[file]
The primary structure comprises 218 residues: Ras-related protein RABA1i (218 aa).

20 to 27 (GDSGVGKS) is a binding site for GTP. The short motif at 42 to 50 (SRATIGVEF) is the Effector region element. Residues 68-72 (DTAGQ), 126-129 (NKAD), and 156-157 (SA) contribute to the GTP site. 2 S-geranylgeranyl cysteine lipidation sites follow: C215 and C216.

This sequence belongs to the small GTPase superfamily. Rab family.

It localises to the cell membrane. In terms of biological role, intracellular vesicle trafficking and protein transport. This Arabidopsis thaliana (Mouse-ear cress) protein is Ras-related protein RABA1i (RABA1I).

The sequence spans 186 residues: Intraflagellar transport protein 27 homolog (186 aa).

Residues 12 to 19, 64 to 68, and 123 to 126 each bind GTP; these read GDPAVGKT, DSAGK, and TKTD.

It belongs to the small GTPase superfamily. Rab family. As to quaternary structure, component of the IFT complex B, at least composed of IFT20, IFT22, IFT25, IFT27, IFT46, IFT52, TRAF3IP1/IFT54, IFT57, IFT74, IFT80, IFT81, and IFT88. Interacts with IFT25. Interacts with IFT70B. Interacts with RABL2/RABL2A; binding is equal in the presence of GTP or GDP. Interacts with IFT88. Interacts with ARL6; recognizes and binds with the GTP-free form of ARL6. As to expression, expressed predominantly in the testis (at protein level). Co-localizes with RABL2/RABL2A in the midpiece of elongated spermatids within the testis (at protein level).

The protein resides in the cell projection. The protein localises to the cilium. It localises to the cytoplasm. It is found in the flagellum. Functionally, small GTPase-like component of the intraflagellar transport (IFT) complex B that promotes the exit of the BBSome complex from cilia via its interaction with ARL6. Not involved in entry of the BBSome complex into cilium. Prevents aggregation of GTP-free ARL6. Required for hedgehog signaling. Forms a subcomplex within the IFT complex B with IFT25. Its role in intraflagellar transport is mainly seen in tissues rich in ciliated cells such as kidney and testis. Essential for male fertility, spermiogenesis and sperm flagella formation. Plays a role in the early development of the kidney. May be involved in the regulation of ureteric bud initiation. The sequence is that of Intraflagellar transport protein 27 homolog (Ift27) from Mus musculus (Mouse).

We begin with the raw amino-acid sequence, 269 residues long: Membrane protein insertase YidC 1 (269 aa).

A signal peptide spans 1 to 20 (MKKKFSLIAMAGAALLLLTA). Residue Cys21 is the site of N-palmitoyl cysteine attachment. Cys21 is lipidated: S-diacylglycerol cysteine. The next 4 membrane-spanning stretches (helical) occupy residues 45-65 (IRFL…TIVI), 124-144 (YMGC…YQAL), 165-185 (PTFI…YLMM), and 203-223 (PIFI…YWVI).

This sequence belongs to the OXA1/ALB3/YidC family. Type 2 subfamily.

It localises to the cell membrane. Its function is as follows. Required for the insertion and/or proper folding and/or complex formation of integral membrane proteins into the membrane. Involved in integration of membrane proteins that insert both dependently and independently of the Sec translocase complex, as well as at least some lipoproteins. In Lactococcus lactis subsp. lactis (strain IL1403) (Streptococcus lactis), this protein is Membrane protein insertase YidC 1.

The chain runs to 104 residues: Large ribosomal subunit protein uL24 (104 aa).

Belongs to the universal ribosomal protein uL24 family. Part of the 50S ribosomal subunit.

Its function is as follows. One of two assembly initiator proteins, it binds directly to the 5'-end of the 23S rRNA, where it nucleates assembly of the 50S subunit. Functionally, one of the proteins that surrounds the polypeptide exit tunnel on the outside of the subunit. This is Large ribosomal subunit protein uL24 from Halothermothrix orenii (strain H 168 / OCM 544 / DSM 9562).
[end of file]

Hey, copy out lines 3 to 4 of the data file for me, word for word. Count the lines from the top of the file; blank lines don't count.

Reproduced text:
This sequence belongs to the small GTPase superfamily. Rab family.

It localises to the cell membrane. In terms of biological role, intracellular vesicle trafficking and protein transport. This Arabidopsis thaliana (Mouse-ear cress) protein is Ras-related protein RABA1i (RABA1I).